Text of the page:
It comes as no news that Windows 10 will likely be a game changer for Microsoft. The team at Microsoft is taking on board comments and feedbacks from the Windows Insider program all in an attempt to improve user experience of Windows 10. Of particular interest is the UI. Users are not happy with the ‘antiquated’ interface of the desktop mode of Windows and they have made this known through the program.

Already users have taken it upon themselves to design what they want the new interface to look like. Amongst the various options making rounds on the internet is this sleek design posted by an anonymous insider (Read comments on the image here)

The image has attracted a lot of attention with the general conclusion being in along the line that the interface is sleek and refreshing.

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  We wondered how Appymouse would fit into the new designs.

 What now for Appymouse?

Seeing that Microsoft is moving forward with the desktop design, we wondered how Appymouse would fit into the new designs.

One thing is certain, the current problem of desktop icons being too small and subsequently becoming difficult to pick will diminish as more desktop software gets optimised for touch screen devices. That said, we still have the Gorilla arm. As this is a direct by product of the human hand interaction with device, this is a problem independent of any designs. Rather one that can be solved or at least mitigated by offering a new approach to the touch experience.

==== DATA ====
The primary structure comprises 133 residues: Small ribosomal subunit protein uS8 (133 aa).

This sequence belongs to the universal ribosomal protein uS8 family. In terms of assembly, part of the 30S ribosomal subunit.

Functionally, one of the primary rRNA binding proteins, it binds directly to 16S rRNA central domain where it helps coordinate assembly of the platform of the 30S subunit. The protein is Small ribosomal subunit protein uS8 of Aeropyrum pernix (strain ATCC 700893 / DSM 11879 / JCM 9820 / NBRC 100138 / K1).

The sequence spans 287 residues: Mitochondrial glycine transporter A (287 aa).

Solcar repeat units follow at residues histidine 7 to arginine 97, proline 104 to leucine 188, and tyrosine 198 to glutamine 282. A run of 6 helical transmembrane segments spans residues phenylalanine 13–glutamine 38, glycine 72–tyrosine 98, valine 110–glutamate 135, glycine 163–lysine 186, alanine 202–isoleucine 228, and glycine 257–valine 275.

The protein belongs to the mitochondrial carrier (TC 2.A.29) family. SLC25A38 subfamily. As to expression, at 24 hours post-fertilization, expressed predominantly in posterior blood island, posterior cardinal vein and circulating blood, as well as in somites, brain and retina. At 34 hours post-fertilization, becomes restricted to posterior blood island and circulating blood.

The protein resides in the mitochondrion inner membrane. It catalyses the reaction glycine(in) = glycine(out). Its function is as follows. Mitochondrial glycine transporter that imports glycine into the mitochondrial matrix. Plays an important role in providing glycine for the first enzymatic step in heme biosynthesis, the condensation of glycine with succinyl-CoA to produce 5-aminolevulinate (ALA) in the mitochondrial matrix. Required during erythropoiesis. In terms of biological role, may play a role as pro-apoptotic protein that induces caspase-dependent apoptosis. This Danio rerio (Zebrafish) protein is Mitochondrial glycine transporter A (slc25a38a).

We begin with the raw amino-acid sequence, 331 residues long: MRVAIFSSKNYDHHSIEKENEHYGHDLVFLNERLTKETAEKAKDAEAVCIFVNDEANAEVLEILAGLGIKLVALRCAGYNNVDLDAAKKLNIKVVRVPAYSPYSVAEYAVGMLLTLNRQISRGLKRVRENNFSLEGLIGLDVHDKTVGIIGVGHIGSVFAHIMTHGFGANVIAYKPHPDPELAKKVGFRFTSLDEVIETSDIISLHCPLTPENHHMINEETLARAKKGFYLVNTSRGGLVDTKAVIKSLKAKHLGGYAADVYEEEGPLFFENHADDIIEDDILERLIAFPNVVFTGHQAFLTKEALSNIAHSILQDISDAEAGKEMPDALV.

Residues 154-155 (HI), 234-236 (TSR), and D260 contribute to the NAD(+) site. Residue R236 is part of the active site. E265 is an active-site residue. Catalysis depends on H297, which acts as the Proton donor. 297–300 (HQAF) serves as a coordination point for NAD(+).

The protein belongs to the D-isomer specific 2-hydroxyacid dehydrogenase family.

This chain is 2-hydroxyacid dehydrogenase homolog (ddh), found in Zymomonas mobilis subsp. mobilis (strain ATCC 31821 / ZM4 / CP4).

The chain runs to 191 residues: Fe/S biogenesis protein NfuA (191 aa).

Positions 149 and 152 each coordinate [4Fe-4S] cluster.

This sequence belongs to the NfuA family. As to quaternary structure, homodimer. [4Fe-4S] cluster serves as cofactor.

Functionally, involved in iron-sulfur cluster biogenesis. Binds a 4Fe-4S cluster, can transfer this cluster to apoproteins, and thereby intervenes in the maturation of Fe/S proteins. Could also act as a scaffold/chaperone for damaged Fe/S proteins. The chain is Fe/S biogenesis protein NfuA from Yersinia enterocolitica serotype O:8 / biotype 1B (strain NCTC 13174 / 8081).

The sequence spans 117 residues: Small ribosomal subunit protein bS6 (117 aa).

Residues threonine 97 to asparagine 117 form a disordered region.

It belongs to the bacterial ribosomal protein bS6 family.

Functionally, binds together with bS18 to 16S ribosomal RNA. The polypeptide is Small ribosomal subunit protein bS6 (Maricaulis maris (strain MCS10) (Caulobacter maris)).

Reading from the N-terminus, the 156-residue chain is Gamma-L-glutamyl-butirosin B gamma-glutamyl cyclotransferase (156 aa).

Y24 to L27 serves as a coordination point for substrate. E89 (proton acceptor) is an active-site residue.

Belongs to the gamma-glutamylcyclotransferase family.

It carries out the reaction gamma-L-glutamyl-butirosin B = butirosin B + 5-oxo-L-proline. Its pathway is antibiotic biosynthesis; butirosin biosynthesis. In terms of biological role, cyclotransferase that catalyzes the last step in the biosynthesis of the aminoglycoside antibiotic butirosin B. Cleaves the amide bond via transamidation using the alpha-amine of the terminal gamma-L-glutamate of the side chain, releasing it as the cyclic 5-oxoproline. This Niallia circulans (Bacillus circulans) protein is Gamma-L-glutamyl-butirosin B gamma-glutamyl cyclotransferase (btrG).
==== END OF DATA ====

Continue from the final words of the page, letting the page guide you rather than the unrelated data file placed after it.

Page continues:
We took the mock designs further by testing how Appymouse stands on the new designs.

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 If it’s a desktop environment, it’s built for productivity. If it’s built for productivity, the tools to make productivity happen needs to be readily visible and assessable. We can’t have it both ways. 

Interesting to note is that many of the featured mockups were designed exclusive of a mouse pointer- despite the designs being for the desktop. Perhaps this is due to the current insatiable sentiments of designers wanting the OS to look modern while still functional.

It is worth reminding the designers and those sharing this sentiment though that if it is a desktop environment, it is built for productivity. If it is built for productivity, the tools to make productivity happen need to be readily visible and assessable. We can’t have it both ways.